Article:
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Colin McLachlan, Connecticut

Colin McLachlan, Connecticut

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description

Summary

Original Caption: Illustrated family record (Fraktur) found in Revolutionary War Pension and Bounty-Land-Warrant Application File W25687, for Colin McLachlan, Connecticut., ca. 1800 - ca. 1900..U.S. National Archives’ ARC ID: 300172..Creator: Department of the Interior. Bureau of Pensions. (1849 - 1930)...Subjects:.Fraktur..Persistent URL: research.archives.gov/description/300172 ( http://research.archives.gov/description/300172 ) ..Repository: National Archives at Washington, DC - Textual Reference (RD-DC-1), National Archives Building, 7th and Pennsylvania Avenue NW, Washington, DC, 20408...Access Restrictions: Unrestricted.Use Restrictions: Unrestricted

Frakturs are elaborate illuminated folk art created by the Pennsylvania dutch between 1740 and 1860. They came in a variety of forms including birth, baptismal, marriage, and family certificates. Common artistic motifs in Fraktur include birds, hearts, and tulips, as well as blackletter and italic calligraphy. In the wake of the Civil War, 1775-1783, many widows sought to claim pensions from the government. The frakturs displayed here are those that were sent to the government to prove their relation to the deceased soldier and support the widows' Revolutionary War Pension applications.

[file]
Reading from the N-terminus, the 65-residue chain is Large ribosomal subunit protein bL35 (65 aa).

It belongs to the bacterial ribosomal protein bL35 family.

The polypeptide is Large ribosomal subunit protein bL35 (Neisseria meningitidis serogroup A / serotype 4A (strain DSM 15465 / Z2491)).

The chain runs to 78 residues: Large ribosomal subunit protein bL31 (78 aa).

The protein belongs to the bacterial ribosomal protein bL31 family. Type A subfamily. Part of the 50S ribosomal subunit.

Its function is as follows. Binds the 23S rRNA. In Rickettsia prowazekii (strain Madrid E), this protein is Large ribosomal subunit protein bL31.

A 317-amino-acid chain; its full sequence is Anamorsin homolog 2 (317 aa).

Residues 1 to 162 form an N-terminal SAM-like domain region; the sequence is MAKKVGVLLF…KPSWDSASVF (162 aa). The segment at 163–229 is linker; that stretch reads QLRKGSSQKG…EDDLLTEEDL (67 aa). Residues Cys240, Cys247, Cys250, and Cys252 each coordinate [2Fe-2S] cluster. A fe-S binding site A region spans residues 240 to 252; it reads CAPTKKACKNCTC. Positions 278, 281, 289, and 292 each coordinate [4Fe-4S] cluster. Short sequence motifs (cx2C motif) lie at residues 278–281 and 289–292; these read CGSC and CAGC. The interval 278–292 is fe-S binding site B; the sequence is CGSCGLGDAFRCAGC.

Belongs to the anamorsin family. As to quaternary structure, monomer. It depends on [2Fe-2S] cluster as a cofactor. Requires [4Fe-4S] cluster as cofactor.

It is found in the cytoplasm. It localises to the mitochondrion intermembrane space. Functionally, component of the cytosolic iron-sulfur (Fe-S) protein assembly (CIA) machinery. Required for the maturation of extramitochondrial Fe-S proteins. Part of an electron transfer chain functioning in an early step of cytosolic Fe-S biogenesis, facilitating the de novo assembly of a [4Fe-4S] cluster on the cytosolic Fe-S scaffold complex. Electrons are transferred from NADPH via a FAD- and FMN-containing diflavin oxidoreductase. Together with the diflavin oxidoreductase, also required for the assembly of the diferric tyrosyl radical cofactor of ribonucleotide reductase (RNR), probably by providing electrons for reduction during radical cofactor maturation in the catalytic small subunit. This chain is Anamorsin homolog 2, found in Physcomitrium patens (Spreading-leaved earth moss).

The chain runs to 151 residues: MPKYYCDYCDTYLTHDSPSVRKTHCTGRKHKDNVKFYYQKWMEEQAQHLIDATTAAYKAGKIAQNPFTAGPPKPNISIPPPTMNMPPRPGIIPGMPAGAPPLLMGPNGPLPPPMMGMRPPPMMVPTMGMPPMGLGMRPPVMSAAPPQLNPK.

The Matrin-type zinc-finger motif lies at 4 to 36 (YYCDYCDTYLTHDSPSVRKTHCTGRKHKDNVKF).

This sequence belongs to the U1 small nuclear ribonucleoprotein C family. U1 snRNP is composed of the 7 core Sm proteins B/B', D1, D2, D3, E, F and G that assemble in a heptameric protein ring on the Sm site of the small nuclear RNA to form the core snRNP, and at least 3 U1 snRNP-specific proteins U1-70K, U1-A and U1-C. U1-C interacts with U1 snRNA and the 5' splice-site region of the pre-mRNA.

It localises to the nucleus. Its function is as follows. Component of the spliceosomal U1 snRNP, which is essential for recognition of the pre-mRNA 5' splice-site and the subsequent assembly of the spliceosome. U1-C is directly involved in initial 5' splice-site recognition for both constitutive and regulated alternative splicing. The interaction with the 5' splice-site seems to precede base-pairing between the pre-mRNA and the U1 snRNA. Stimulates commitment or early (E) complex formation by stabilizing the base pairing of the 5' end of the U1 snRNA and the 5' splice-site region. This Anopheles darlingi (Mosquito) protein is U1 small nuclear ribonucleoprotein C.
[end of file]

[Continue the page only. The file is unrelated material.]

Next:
date_range

Date

1800
create

Source

The U.S. National Archives
copyright

Copyright info

No known copyright restrictions

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U.S. National Archives

The objects in this collection are from The U.S. National Archives. The U.S. National Archives and Records Administration (NARA) was established in 1934 by President Franklin Roosevelt. NARA keeps those Federal records that are judged to have continuing value—about 2 to 5 percent of those generated in any given year. There are approximately 10 billion pages of textual records; 12 million maps, charts, and architectural and engineering drawings; 25 million still photographs and graphics; 24 million aerial photographs; 300,000 reels of motion picture film; 400,000 video and sound recordings; and 133 terabytes of electronic data. All of these materials are preserved because they are important to the workings of Government, have long-term research worth, or provide information of value to citizens.

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